Cash available for community groups as Hook Moor wind farm benefits fund grows

November 24, 2017 | Community News

Members of the Aberford Bowling Club along with (in black) Lewis Stokes of The Banks Group

The renewable energy firm behind the first wind farm in the Leeds metropolitan area is calling on nearby community groups, environmental projects and voluntary organisations to apply for grants of up to £3,000 from a growing benefits fund that was specifically set up to support them.

As part of Banks Renewables’ development of the five-turbine Hook Moor wind farm, which sits near the junction of the M1 and A1, a community benefits fund was set up to provide around £10,000 every year of community funding for local good causes, which equates to approximately £250,000 over the scheme’s 25-year lifespan.

Around £20,000 of the revenues created since the wind farm began to generate green energy at the end of 2015 have so far been directed into the fund, and a committee including representatives of Leeds City Council, Aberford Parish Council and Micklefield Residents Association has been working to distribute grants in ways which best meet local Priorities.

Organisations that have so far received grants include Aberford Bowling Club, Micklefield Tenants & Residents Association and playgroup charity Methley Mites.

But with around £14,000 still sitting in the fund and the next tranche of revenues due to paid into the fund in the near future, Banks Renewables is now encouraging local people to investigate if their group or good cause might be the next name to join the list of groups supported by the fund.

Eligibility for grants from the Hook Moor fund is normally restricted to projects and activities within Aberford and Micklefield, with a maximum grant of £3,000 available, but projects outside these areas may be eligible if they can be shown to benefit people living within them.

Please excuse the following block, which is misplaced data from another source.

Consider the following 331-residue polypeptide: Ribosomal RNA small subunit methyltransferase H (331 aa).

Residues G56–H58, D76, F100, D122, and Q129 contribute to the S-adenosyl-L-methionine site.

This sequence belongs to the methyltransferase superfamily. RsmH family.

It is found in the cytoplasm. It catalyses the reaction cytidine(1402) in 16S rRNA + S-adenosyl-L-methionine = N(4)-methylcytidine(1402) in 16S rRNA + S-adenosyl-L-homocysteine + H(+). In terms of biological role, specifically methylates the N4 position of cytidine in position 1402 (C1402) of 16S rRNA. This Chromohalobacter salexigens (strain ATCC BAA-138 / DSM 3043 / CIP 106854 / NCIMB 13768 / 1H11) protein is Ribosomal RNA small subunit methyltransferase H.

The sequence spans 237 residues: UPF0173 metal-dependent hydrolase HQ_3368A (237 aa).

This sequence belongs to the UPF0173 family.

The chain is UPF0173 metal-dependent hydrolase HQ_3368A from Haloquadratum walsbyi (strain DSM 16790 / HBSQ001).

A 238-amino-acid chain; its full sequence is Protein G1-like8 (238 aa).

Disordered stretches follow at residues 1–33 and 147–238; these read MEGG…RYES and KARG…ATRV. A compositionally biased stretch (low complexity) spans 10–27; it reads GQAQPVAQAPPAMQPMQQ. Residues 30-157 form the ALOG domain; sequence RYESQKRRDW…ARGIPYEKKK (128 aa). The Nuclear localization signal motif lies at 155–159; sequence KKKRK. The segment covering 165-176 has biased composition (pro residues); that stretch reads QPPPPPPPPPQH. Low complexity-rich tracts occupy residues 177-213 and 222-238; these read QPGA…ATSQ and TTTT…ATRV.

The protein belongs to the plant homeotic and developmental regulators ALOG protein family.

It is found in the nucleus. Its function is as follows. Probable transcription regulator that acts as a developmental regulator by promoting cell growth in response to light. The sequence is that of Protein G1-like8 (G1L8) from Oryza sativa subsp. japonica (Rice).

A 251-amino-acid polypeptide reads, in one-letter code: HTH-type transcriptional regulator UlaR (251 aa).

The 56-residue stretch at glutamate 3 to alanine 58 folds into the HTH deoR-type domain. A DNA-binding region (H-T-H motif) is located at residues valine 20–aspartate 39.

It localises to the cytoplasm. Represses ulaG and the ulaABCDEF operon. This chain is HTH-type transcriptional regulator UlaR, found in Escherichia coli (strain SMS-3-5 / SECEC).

Applications to the Hook Moor wind farm community benefits fund can be submitted at any time, with the funding committee scheduled to meet every few months.
Lewis Stokes, community relations manager at the Banks Group, says: “Public funding remains very hard to come by for many community groups, and the money available from this fund could make a big difference to their work for years to come.
“We’re pleased with the type and quality of the projects that we’ve been able to support so far, but would love to hear as many new ideas as possible about the ways in which the money that the wind farm is generating can make even more of a long-term difference to the local area.”

Projects, community groups, or voluntary organisations looking for grant funding from the fund should contact James Eaglesham at the Banks Community Fund on 0191 378 6342 or visit



We would love to hear as many new ideas as possible about the ways in which the money can make even more of a long-term difference to the local area

(from left) local Leeds City Councillor Keith Wakefield, Elaine Kippax, Lynn Barrett and Sue Walmsley of Methley Mites, local Leeds City Councillor Mary Harland and Lewis Stokes of the Banks Group

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